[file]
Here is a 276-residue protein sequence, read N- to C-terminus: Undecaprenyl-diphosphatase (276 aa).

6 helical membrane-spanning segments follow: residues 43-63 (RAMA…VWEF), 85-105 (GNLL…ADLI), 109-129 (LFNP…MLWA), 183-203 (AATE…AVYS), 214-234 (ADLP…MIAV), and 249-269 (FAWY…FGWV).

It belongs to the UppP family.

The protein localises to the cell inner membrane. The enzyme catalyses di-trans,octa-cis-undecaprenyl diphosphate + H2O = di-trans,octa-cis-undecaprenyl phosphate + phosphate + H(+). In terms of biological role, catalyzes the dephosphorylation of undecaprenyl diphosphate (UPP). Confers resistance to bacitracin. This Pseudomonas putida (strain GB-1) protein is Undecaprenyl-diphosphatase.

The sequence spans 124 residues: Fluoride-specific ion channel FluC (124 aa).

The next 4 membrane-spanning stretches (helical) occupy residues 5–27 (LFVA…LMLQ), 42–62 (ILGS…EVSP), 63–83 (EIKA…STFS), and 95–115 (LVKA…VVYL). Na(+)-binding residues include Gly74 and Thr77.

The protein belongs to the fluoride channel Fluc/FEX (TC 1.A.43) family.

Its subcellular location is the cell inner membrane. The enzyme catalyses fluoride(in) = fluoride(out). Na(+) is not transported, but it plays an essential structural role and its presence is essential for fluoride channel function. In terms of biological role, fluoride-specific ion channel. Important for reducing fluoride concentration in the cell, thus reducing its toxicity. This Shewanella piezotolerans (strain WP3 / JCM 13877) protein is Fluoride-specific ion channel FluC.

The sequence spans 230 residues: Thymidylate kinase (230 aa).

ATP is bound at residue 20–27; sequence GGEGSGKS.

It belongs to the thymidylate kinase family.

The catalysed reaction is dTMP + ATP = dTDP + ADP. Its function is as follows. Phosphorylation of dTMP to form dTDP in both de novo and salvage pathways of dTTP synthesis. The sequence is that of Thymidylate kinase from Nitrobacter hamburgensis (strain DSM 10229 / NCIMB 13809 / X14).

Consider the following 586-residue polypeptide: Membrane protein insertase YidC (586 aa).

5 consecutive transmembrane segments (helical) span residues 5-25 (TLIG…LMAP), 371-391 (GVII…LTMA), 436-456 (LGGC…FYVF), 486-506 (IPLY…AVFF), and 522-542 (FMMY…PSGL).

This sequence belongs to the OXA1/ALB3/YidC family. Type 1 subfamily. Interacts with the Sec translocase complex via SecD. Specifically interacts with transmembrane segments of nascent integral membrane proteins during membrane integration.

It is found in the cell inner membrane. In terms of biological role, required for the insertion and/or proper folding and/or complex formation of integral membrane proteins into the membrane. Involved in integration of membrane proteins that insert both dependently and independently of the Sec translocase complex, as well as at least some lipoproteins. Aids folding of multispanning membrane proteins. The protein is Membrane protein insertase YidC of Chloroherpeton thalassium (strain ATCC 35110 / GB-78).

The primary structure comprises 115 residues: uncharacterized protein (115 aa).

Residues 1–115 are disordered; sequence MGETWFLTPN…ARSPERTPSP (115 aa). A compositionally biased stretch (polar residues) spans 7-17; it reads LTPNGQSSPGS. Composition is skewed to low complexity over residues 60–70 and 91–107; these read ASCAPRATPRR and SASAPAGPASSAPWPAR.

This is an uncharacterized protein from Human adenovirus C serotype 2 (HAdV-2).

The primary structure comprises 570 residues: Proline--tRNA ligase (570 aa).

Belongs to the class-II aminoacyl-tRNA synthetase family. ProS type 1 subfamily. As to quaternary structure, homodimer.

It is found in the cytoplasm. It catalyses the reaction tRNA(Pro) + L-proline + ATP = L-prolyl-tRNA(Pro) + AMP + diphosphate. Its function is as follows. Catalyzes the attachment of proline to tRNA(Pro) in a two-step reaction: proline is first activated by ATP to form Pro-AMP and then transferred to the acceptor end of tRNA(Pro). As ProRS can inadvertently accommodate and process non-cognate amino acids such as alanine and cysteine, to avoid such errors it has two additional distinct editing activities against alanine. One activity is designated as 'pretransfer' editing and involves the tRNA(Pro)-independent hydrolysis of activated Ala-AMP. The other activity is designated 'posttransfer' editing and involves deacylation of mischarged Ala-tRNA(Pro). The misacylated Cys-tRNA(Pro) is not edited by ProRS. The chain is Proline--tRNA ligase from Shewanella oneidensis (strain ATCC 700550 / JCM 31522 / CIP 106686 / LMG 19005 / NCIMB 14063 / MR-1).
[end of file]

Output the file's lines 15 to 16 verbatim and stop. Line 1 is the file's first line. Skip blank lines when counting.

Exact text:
This sequence belongs to the OXA1/ALB3/YidC family. Type 1 subfamily. Interacts with the Sec translocase complex via SecD. Specifically interacts with transmembrane segments of nascent integral membrane proteins during membrane integration.

It is found in the cell inner membrane. In terms of biological role, required for the insertion and/or proper folding and/or complex formation of integral membrane proteins into the membrane. Involved in integration of membrane proteins that insert both dependently and independently of the Sec translocase complex, as well as at least some lipoproteins. Aids folding of multispanning membrane proteins. The protein is Membrane protein insertase YidC of Chloroherpeton thalassium (strain ATCC 35110 / GB-78).